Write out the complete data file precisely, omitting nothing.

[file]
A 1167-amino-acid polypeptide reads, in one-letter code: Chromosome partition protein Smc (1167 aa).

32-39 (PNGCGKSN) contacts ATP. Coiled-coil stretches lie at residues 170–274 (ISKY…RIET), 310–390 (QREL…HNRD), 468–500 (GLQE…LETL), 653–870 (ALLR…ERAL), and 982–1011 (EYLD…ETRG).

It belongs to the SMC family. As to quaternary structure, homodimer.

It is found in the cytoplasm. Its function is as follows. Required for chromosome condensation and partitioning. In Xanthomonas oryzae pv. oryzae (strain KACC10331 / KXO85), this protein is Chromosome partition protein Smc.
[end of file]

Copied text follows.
A 1167-amino-acid polypeptide reads, in one-letter code: Chromosome partition protein Smc (1167 aa).

32-39 (PNGCGKSN) contacts ATP. Coiled-coil stretches lie at residues 170–274 (ISKY…RIET), 310–390 (QREL…HNRD), 468–500 (GLQE…LETL), 653–870 (ALLR…ERAL), and 982–1011 (EYLD…ETRG).

It belongs to the SMC family. As to quaternary structure, homodimer.

It is found in the cytoplasm. Its function is as follows. Required for chromosome condensation and partitioning. In Xanthomonas oryzae pv. oryzae (strain KACC10331 / KXO85), this protein is Chromosome partition protein Smc.